This Date in Caps History - November 8
On November 8, 1997, the Washington Capitals defeated the Edmonton Oilers by a 2-1 score before a scarce Saturday night crowd of just 10,397 at USAir Arena. In the game, Caps defenseman Phil Housley notched his 1,000th career NHL point.
With Edmonton defenseman Drake Berehowsky already off for interference, the Oilers went down two men when they were whistled for having too many men on the ice at 4:36 of the first. The Caps struck quickly when Calle Johansson blasted one home on the five-on-three Washington power play at 4:48. For Johansson, it was his seventh goal of the young season. Housley and Adam Oates gained the assists and Housley’s helper made him the fifth defenseman to reach the 1,000 plateau in career points. He was preceded by Dennis Potvin, Raymond Bourque, Paul Coffey and Larry Murphy. Washington outshot Edmonton by a 12-2 margin in the first but led by only a goal at intermission.
Just 1:11 into the second period, the Oilers’ Craig Millar beat Washington netminder Olaf Kolzig to tie the game at 1-1. That was the extent of the scoring in the second frame; Edmonton edged the Caps in shots on goal by a 10-9 margin.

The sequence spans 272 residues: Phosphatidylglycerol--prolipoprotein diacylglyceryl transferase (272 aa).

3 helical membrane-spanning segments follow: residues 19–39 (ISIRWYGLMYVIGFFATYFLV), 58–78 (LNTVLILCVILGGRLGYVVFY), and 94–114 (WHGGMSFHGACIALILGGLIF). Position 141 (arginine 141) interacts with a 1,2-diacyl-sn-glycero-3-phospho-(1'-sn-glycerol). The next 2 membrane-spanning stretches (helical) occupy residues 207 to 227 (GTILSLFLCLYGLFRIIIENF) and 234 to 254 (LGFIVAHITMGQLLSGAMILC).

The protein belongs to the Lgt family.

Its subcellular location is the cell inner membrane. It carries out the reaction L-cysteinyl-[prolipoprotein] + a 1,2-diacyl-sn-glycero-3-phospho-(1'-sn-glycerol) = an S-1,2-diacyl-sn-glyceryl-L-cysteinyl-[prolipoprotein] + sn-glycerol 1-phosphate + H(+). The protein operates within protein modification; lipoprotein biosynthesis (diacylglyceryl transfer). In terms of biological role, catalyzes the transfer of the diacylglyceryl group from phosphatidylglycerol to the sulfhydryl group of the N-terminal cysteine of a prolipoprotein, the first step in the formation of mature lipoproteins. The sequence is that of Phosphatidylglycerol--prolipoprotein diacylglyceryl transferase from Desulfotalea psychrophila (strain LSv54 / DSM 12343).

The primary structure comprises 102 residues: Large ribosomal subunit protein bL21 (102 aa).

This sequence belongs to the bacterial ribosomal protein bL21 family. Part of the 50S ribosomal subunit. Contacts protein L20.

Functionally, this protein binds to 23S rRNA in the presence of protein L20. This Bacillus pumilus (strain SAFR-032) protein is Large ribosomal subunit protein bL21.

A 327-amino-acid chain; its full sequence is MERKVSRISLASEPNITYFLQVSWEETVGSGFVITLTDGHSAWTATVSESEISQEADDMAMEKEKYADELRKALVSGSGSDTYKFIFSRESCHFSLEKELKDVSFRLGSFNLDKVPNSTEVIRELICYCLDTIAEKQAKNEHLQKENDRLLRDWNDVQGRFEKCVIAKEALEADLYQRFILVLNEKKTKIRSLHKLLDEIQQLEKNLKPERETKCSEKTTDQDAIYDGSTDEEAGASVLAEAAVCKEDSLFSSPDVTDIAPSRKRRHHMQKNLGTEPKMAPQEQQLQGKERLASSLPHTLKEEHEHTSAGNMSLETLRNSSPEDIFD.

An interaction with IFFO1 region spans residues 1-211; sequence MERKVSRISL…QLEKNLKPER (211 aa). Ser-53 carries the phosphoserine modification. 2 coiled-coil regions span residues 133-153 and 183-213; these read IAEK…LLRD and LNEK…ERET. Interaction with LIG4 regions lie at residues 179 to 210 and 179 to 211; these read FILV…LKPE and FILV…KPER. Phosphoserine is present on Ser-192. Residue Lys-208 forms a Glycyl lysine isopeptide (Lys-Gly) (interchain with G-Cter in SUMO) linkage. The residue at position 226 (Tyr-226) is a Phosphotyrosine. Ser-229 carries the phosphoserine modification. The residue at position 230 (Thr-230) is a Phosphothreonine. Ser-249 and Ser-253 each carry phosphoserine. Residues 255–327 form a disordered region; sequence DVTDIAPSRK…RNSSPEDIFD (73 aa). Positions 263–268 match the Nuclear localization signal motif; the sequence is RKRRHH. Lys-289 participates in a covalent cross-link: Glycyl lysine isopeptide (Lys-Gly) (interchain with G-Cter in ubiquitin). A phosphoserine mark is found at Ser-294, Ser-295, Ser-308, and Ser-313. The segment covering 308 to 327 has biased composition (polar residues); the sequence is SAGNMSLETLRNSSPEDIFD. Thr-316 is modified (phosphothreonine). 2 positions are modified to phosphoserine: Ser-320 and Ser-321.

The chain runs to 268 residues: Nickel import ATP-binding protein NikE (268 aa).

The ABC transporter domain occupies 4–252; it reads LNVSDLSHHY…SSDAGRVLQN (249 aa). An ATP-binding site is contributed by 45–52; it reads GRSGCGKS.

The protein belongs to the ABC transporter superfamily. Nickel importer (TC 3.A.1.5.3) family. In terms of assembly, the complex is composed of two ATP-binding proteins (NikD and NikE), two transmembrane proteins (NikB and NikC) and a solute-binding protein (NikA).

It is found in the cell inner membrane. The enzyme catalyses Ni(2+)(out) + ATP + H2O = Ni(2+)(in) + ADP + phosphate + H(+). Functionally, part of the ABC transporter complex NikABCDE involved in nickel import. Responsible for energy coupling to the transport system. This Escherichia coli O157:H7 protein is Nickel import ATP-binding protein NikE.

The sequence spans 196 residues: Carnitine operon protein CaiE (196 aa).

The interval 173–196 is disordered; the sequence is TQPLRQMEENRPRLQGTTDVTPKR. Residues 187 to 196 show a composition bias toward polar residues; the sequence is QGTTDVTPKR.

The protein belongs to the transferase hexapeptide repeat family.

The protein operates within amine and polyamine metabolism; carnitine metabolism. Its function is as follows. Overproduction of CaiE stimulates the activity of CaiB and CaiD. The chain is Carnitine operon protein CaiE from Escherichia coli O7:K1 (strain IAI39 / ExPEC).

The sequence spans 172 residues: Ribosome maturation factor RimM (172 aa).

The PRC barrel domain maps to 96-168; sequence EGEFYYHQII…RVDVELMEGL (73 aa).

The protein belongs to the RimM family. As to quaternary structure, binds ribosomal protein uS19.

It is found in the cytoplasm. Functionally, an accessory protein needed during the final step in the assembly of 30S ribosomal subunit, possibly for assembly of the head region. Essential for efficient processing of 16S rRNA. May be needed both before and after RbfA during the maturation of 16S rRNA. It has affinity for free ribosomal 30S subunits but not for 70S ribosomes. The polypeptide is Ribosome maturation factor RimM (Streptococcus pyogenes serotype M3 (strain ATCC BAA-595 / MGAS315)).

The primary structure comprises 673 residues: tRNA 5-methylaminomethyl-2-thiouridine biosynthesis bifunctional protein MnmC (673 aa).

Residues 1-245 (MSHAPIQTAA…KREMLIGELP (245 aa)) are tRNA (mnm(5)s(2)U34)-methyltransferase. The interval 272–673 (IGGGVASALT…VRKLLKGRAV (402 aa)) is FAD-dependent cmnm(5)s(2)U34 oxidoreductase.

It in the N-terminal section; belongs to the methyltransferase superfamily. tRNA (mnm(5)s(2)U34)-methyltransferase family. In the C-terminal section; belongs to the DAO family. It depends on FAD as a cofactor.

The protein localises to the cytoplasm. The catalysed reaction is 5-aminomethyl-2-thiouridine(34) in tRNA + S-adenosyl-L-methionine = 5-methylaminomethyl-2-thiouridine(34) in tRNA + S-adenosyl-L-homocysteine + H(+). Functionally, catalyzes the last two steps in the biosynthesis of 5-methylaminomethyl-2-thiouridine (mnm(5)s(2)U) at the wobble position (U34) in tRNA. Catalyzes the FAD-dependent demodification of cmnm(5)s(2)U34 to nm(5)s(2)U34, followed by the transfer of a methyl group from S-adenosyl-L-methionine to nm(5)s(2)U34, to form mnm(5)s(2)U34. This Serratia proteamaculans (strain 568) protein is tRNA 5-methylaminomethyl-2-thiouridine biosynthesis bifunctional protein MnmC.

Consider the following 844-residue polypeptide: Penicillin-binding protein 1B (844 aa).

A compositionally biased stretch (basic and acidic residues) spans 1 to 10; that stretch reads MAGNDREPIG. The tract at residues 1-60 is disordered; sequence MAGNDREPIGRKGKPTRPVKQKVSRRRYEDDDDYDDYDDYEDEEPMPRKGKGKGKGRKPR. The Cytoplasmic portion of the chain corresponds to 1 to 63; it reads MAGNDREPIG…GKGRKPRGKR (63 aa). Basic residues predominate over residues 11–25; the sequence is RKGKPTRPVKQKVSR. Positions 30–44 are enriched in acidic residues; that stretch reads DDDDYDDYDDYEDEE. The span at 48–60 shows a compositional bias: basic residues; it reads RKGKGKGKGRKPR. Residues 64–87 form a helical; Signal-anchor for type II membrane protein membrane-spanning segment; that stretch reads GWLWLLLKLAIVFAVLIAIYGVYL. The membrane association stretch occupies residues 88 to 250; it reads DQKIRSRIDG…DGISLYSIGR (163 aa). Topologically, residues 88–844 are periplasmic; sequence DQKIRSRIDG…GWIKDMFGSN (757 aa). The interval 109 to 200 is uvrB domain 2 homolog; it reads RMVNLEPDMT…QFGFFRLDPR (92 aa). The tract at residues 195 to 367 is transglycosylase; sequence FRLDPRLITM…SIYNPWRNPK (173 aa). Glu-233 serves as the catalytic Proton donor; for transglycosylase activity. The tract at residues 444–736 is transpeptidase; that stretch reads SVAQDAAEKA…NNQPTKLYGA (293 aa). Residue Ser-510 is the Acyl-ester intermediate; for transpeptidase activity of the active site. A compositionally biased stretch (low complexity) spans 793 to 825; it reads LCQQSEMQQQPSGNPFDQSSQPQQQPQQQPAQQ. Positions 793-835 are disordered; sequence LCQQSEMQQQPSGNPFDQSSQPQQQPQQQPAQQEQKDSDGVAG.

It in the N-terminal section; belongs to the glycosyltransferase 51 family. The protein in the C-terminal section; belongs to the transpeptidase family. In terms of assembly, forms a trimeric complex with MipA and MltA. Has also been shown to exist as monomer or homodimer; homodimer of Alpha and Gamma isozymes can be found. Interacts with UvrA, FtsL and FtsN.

Just 30 seconds into the final period, Adam Oates beat Edmonton’s Curtis Joseph for his fifth goal of the season. Sylvain Cote and Peter Bondra picked up assists on the Oates tally, which proved to be the game-winner. The Oilers outshot the Caps 6-4 in the third but the Caps led 25-18 in that department on the evening.
Johansson earned first star honors and Edmonton’s Boris Mironov was named the game’s number two star. Oates’ two-point night gained him the third star designation.
The game was also noteworthy as it turned out to be the final NHL contest in the star-struck career of Capitals right winger Pat Peake. Peake showed a great deal of promise during his days in the NHL but a serious of debilitating injuries plagued him and he was eventually undone by a shattered heel that occurred in an April, 1996 playoff game against Pittsburgh. Peake suffered the injury in an icing touch-up and spent most of the next two years undergoing a variety of surgical procedures and grueling rehabilitation. Peake appeared in only five NHL games after his heel injury and was just 24 years old when his playing days ended.